Gambian President Adama Barrow has said that a special court will have to be formed to try people named in an inquiry report that looked into crimes committed under former ruler Yayha Jammeh.
Gambia's 1997 constitution does not have provisions, specifically prescribed, to prosecute crimes such as torture, enforced disappearances and crimes against humanity.
The Truth Reconciliation and Reparations Commission (TRRC) found that some 250 people were murdered during Mr Jammeh's rule between July 1994 and January 2017.
Responding to critics who alleged that he was shielding Mr Jammeh and his alleged accomplishes, President Barrow said his government was working with relevant stakeholders and partners to establish a prosecution system to "impartially try those accused of crimes".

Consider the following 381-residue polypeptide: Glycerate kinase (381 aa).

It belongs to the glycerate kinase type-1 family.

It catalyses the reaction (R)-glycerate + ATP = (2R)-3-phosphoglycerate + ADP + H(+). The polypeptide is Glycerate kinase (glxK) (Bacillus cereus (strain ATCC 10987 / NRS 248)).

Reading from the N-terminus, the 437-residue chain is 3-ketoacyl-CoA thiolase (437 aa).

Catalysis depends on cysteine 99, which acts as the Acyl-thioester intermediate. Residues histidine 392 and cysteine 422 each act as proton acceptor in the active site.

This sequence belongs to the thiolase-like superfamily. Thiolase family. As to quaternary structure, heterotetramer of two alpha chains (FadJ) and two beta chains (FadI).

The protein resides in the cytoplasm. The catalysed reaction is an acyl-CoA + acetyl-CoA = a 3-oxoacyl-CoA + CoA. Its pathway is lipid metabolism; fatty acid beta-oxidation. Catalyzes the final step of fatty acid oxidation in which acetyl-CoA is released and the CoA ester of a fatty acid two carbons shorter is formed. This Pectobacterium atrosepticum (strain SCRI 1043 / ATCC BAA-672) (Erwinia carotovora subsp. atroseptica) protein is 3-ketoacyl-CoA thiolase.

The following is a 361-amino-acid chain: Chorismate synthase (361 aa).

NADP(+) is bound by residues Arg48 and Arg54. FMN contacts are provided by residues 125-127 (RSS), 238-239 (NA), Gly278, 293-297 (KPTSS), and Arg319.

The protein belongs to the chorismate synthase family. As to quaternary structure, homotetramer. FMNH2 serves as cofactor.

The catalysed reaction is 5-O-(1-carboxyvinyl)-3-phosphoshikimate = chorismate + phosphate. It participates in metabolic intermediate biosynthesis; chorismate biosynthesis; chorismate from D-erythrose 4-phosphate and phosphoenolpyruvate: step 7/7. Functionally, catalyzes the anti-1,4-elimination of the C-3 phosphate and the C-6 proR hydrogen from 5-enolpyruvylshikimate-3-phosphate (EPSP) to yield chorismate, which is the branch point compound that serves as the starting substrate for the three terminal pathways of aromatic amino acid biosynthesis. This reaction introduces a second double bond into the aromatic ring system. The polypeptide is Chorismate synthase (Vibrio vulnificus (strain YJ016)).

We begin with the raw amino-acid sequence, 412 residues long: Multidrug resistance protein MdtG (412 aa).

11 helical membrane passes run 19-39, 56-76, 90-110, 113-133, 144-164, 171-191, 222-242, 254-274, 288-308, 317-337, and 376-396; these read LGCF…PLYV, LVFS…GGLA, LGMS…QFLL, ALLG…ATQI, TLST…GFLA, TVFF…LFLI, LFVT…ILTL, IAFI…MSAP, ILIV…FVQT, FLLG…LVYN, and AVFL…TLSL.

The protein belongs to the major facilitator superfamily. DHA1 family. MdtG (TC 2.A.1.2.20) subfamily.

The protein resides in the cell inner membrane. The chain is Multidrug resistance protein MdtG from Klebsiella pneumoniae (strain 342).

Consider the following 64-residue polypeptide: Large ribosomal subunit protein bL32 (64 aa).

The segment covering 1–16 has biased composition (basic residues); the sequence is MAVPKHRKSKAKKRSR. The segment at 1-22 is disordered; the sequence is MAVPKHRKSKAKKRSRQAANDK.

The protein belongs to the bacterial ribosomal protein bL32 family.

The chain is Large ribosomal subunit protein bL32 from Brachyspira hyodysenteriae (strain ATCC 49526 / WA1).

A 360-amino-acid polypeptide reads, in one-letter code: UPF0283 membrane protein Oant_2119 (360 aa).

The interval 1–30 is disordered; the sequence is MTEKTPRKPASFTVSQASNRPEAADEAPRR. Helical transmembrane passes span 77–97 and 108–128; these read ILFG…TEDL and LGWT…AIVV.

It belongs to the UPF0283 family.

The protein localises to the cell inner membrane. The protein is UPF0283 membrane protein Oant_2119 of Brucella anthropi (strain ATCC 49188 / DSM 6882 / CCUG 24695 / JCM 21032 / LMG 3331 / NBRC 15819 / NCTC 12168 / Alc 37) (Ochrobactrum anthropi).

Speaking at a meeting between the executive and members of the legal profession, Salieu Taal, the president of Gambia Bar Association, said Mr Barrow's government was to blame for the legal crisis.
"The legal order of the previous dictatorial regime is still intact yet to be supplanted after six years of our transition from a dictatorship in 2017," he said.